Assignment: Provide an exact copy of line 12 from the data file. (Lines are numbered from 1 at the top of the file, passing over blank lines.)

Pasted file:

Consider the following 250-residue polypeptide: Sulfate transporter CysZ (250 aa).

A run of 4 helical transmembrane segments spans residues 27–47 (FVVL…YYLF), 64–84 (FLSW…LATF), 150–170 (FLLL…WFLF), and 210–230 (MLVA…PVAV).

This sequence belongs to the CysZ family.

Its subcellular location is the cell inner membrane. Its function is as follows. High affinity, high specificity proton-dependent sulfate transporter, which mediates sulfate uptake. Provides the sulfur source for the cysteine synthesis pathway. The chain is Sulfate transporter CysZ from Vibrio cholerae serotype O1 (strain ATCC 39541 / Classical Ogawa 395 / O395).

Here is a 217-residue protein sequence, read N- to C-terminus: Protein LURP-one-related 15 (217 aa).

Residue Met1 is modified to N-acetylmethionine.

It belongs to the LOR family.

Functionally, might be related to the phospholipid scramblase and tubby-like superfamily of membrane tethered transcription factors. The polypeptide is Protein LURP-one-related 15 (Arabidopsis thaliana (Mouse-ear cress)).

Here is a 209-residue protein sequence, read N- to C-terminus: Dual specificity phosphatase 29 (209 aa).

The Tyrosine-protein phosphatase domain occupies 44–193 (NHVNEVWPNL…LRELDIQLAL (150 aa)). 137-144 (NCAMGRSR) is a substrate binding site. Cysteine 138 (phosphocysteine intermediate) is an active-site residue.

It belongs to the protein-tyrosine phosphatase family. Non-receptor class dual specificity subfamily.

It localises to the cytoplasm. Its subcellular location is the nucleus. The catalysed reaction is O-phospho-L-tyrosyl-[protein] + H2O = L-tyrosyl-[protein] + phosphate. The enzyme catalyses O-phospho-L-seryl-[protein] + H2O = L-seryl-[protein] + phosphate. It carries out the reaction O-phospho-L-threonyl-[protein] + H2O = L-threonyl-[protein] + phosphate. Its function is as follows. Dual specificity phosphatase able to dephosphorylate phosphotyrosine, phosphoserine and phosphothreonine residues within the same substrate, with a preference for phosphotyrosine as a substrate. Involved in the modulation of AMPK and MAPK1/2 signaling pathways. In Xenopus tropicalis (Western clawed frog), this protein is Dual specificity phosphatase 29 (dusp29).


It localises to the cytoplasm. Its subcellular location is the nucleus. The catalysed reaction is O-phospho-L-tyrosyl-[protein] + H2O = L-tyrosyl-[protein] + phosphate. The enzyme catalyses O-phospho-L-seryl-[protein] + H2O = L-seryl-[protein] + phosphate. It carries out the reaction O-phospho-L-threonyl-[protein] + H2O = L-threonyl-[protein] + phosphate. Its function is as follows. Dual specificity phosphatase able to dephosphorylate phosphotyrosine, phosphoserine and phosphothreonine residues within the same substrate, with a preference for phosphotyrosine as a substrate. Involved in the modulation of AMPK and MAPK1/2 signaling pathways. In Xenopus tropicalis (Western clawed frog), this protein is Dual specificity phosphatase 29 (dusp29).